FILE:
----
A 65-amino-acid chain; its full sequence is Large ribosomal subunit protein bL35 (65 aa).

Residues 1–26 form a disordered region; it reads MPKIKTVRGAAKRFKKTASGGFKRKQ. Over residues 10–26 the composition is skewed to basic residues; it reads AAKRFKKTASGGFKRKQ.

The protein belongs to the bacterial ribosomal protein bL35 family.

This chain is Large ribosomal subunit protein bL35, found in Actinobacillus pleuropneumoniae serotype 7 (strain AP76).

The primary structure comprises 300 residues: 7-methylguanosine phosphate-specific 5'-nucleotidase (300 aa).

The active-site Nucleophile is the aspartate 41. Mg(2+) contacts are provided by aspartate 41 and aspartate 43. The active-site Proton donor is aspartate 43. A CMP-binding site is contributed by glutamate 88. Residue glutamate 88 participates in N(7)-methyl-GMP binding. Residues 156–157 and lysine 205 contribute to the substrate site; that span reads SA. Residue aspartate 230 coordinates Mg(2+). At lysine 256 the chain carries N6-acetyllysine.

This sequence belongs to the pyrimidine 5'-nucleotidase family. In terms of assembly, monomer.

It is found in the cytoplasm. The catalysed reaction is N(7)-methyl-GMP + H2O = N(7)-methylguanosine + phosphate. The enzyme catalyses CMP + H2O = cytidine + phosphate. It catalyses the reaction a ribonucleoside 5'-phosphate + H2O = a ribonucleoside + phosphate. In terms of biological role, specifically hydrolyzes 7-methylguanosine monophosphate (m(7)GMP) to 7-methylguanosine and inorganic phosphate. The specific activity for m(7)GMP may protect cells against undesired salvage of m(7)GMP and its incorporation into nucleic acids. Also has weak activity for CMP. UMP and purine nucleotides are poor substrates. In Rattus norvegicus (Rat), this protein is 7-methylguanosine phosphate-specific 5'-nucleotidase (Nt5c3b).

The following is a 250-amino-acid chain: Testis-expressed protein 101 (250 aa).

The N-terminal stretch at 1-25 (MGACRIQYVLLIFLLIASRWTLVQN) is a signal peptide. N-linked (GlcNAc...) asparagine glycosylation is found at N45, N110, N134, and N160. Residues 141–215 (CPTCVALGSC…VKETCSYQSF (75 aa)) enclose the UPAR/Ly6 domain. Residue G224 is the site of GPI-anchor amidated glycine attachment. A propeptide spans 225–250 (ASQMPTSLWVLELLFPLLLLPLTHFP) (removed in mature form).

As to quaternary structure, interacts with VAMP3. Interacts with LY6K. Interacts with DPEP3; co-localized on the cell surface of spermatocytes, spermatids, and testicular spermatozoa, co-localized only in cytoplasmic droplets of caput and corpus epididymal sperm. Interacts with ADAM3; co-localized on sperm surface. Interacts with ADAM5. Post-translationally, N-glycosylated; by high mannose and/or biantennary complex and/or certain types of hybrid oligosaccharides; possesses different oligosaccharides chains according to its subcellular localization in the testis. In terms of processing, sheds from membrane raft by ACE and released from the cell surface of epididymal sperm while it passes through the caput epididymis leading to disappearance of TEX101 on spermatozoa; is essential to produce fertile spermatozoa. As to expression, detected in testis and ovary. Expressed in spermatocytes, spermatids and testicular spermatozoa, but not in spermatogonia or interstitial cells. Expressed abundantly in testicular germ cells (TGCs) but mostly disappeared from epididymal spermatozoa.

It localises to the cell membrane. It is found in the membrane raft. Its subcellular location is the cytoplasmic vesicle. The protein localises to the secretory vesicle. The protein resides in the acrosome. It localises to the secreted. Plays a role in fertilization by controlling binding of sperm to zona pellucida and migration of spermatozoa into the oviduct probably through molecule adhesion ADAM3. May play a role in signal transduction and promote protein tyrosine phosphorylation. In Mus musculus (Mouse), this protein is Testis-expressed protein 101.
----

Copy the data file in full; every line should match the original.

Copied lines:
A 65-amino-acid chain; its full sequence is Large ribosomal subunit protein bL35 (65 aa).

Residues 1–26 form a disordered region; it reads MPKIKTVRGAAKRFKKTASGGFKRKQ. Over residues 10–26 the composition is skewed to basic residues; it reads AAKRFKKTASGGFKRKQ.

The protein belongs to the bacterial ribosomal protein bL35 family.

This chain is Large ribosomal subunit protein bL35, found in Actinobacillus pleuropneumoniae serotype 7 (strain AP76).

The primary structure comprises 300 residues: 7-methylguanosine phosphate-specific 5'-nucleotidase (300 aa).

The active-site Nucleophile is the aspartate 41. Mg(2+) contacts are provided by aspartate 41 and aspartate 43. The active-site Proton donor is aspartate 43. A CMP-binding site is contributed by glutamate 88. Residue glutamate 88 participates in N(7)-methyl-GMP binding. Residues 156–157 and lysine 205 contribute to the substrate site; that span reads SA. Residue aspartate 230 coordinates Mg(2+). At lysine 256 the chain carries N6-acetyllysine.

This sequence belongs to the pyrimidine 5'-nucleotidase family. In terms of assembly, monomer.

It is found in the cytoplasm. The catalysed reaction is N(7)-methyl-GMP + H2O = N(7)-methylguanosine + phosphate. The enzyme catalyses CMP + H2O = cytidine + phosphate. It catalyses the reaction a ribonucleoside 5'-phosphate + H2O = a ribonucleoside + phosphate. In terms of biological role, specifically hydrolyzes 7-methylguanosine monophosphate (m(7)GMP) to 7-methylguanosine and inorganic phosphate. The specific activity for m(7)GMP may protect cells against undesired salvage of m(7)GMP and its incorporation into nucleic acids. Also has weak activity for CMP. UMP and purine nucleotides are poor substrates. In Rattus norvegicus (Rat), this protein is 7-methylguanosine phosphate-specific 5'-nucleotidase (Nt5c3b).

The following is a 250-amino-acid chain: Testis-expressed protein 101 (250 aa).

The N-terminal stretch at 1-25 (MGACRIQYVLLIFLLIASRWTLVQN) is a signal peptide. N-linked (GlcNAc...) asparagine glycosylation is found at N45, N110, N134, and N160. Residues 141–215 (CPTCVALGSC…VKETCSYQSF (75 aa)) enclose the UPAR/Ly6 domain. Residue G224 is the site of GPI-anchor amidated glycine attachment. A propeptide spans 225–250 (ASQMPTSLWVLELLFPLLLLPLTHFP) (removed in mature form).

As to quaternary structure, interacts with VAMP3. Interacts with LY6K. Interacts with DPEP3; co-localized on the cell surface of spermatocytes, spermatids, and testicular spermatozoa, co-localized only in cytoplasmic droplets of caput and corpus epididymal sperm. Interacts with ADAM3; co-localized on sperm surface. Interacts with ADAM5. Post-translationally, N-glycosylated; by high mannose and/or biantennary complex and/or certain types of hybrid oligosaccharides; possesses different oligosaccharides chains according to its subcellular localization in the testis. In terms of processing, sheds from membrane raft by ACE and released from the cell surface of epididymal sperm while it passes through the caput epididymis leading to disappearance of TEX101 on spermatozoa; is essential to produce fertile spermatozoa. As to expression, detected in testis and ovary. Expressed in spermatocytes, spermatids and testicular spermatozoa, but not in spermatogonia or interstitial cells. Expressed abundantly in testicular germ cells (TGCs) but mostly disappeared from epididymal spermatozoa.

It localises to the cell membrane. It is found in the membrane raft. Its subcellular location is the cytoplasmic vesicle. The protein localises to the secretory vesicle. The protein resides in the acrosome. It localises to the secreted. Plays a role in fertilization by controlling binding of sperm to zona pellucida and migration of spermatozoa into the oviduct probably through molecule adhesion ADAM3. May play a role in signal transduction and promote protein tyrosine phosphorylation. In Mus musculus (Mouse), this protein is Testis-expressed protein 101.